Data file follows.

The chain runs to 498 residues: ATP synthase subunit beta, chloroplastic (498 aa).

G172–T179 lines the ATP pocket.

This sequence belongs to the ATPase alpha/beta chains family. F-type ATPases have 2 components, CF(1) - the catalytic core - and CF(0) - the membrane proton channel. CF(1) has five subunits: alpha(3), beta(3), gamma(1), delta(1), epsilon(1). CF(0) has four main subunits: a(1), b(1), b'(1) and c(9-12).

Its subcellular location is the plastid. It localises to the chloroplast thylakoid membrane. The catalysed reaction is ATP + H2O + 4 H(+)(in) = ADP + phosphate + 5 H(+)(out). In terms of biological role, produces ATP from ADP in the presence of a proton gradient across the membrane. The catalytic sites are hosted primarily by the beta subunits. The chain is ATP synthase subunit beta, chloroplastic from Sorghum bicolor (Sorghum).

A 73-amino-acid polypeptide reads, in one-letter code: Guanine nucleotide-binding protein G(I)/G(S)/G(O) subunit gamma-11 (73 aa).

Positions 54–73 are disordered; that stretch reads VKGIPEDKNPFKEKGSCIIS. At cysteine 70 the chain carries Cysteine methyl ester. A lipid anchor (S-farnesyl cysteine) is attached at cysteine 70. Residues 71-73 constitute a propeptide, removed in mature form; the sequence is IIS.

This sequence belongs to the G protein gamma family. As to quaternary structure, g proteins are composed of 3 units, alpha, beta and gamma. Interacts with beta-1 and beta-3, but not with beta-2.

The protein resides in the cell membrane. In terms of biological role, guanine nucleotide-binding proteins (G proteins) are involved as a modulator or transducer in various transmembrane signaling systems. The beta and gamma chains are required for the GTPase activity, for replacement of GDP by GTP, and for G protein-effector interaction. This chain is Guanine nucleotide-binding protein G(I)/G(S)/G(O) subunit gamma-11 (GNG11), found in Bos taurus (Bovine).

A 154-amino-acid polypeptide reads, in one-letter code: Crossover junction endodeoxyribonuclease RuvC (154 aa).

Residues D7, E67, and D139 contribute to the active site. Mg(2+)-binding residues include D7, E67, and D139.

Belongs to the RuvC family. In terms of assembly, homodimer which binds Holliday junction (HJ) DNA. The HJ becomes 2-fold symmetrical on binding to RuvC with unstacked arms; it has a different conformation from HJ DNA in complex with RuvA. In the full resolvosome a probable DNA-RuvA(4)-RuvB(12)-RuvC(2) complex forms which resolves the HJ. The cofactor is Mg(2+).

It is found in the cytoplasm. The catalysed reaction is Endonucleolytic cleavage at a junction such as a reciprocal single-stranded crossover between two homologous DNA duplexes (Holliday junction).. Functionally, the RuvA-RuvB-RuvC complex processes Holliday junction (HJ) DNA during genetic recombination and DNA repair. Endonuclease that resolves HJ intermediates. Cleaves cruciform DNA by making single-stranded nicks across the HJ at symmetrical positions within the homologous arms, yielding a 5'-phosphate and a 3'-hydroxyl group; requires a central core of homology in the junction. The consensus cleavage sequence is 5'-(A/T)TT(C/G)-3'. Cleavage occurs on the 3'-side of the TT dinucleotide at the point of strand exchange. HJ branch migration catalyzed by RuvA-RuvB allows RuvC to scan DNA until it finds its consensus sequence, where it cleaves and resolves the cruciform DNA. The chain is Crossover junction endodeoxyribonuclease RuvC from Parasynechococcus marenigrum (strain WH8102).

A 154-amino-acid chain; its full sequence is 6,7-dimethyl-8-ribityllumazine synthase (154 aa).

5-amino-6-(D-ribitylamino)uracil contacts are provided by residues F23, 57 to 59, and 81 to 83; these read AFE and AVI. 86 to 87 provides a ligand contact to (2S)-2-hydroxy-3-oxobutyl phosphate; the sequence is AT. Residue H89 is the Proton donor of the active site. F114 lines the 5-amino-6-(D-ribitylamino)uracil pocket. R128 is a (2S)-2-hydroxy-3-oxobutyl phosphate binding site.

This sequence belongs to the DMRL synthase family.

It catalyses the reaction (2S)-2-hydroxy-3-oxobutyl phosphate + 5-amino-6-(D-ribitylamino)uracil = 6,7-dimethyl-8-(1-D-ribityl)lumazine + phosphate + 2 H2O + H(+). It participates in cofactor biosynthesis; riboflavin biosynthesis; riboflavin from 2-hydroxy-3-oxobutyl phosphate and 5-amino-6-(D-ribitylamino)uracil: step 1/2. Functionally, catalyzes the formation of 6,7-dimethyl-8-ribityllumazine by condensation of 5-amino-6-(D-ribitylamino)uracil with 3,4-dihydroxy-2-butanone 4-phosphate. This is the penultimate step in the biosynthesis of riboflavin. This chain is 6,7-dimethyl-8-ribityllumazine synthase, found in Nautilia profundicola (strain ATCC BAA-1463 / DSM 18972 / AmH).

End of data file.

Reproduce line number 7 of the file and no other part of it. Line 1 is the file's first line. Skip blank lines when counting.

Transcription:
This sequence belongs to the G protein gamma family. As to quaternary structure, g proteins are composed of 3 units, alpha, beta and gamma. Interacts with beta-1 and beta-3, but not with beta-2.